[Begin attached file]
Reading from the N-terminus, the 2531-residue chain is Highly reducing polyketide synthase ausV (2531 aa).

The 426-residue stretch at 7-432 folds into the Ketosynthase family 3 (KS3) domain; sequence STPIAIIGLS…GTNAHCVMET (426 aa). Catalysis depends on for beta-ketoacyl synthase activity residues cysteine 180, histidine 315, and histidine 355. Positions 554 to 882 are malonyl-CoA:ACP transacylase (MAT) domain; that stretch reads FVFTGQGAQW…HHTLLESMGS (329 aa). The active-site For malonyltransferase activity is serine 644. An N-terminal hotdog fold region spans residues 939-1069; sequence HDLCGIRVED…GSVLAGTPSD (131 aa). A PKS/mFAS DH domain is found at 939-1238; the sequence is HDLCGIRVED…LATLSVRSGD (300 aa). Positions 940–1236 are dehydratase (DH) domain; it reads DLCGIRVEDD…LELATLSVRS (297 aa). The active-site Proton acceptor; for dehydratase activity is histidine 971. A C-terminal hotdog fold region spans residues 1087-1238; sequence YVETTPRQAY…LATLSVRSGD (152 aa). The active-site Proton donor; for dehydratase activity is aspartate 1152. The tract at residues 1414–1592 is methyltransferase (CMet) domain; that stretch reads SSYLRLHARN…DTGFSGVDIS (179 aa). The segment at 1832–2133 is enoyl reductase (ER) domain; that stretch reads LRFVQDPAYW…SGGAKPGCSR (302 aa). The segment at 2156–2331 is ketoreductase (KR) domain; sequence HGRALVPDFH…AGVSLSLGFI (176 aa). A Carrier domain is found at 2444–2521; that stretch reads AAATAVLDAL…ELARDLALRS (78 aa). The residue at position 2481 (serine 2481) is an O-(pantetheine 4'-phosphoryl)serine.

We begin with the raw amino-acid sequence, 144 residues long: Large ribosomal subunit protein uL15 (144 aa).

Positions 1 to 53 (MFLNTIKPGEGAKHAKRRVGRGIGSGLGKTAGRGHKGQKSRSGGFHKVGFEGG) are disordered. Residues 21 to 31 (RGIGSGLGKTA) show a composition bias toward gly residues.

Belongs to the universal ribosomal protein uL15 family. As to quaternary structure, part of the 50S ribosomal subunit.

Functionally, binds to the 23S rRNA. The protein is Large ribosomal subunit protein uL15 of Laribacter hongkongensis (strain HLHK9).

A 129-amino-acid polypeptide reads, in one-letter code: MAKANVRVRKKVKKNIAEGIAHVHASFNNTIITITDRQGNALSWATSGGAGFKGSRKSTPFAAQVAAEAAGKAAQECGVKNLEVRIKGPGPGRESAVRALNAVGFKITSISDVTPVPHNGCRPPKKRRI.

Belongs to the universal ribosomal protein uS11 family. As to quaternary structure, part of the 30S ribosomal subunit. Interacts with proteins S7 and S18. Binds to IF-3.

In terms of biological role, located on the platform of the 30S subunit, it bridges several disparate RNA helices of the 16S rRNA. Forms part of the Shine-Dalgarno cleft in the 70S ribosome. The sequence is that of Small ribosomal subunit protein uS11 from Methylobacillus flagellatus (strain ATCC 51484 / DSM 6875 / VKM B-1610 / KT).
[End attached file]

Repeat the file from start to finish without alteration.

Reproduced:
Reading from the N-terminus, the 2531-residue chain is Highly reducing polyketide synthase ausV (2531 aa).

The 426-residue stretch at 7-432 folds into the Ketosynthase family 3 (KS3) domain; sequence STPIAIIGLS…GTNAHCVMET (426 aa). Catalysis depends on for beta-ketoacyl synthase activity residues cysteine 180, histidine 315, and histidine 355. Positions 554 to 882 are malonyl-CoA:ACP transacylase (MAT) domain; that stretch reads FVFTGQGAQW…HHTLLESMGS (329 aa). The active-site For malonyltransferase activity is serine 644. An N-terminal hotdog fold region spans residues 939-1069; sequence HDLCGIRVED…GSVLAGTPSD (131 aa). A PKS/mFAS DH domain is found at 939-1238; the sequence is HDLCGIRVED…LATLSVRSGD (300 aa). Positions 940–1236 are dehydratase (DH) domain; it reads DLCGIRVEDD…LELATLSVRS (297 aa). The active-site Proton acceptor; for dehydratase activity is histidine 971. A C-terminal hotdog fold region spans residues 1087-1238; sequence YVETTPRQAY…LATLSVRSGD (152 aa). The active-site Proton donor; for dehydratase activity is aspartate 1152. The tract at residues 1414–1592 is methyltransferase (CMet) domain; that stretch reads SSYLRLHARN…DTGFSGVDIS (179 aa). The segment at 1832–2133 is enoyl reductase (ER) domain; that stretch reads LRFVQDPAYW…SGGAKPGCSR (302 aa). The segment at 2156–2331 is ketoreductase (KR) domain; sequence HGRALVPDFH…AGVSLSLGFI (176 aa). A Carrier domain is found at 2444–2521; that stretch reads AAATAVLDAL…ELARDLALRS (78 aa). The residue at position 2481 (serine 2481) is an O-(pantetheine 4'-phosphoryl)serine.

We begin with the raw amino-acid sequence, 144 residues long: Large ribosomal subunit protein uL15 (144 aa).

Positions 1 to 53 (MFLNTIKPGEGAKHAKRRVGRGIGSGLGKTAGRGHKGQKSRSGGFHKVGFEGG) are disordered. Residues 21 to 31 (RGIGSGLGKTA) show a composition bias toward gly residues.

Belongs to the universal ribosomal protein uL15 family. As to quaternary structure, part of the 50S ribosomal subunit.

Functionally, binds to the 23S rRNA. The protein is Large ribosomal subunit protein uL15 of Laribacter hongkongensis (strain HLHK9).

A 129-amino-acid polypeptide reads, in one-letter code: MAKANVRVRKKVKKNIAEGIAHVHASFNNTIITITDRQGNALSWATSGGAGFKGSRKSTPFAAQVAAEAAGKAAQECGVKNLEVRIKGPGPGRESAVRALNAVGFKITSISDVTPVPHNGCRPPKKRRI.

Belongs to the universal ribosomal protein uS11 family. As to quaternary structure, part of the 30S ribosomal subunit. Interacts with proteins S7 and S18. Binds to IF-3.

In terms of biological role, located on the platform of the 30S subunit, it bridges several disparate RNA helices of the 16S rRNA. Forms part of the Shine-Dalgarno cleft in the 70S ribosome. The sequence is that of Small ribosomal subunit protein uS11 from Methylobacillus flagellatus (strain ATCC 51484 / DSM 6875 / VKM B-1610 / KT).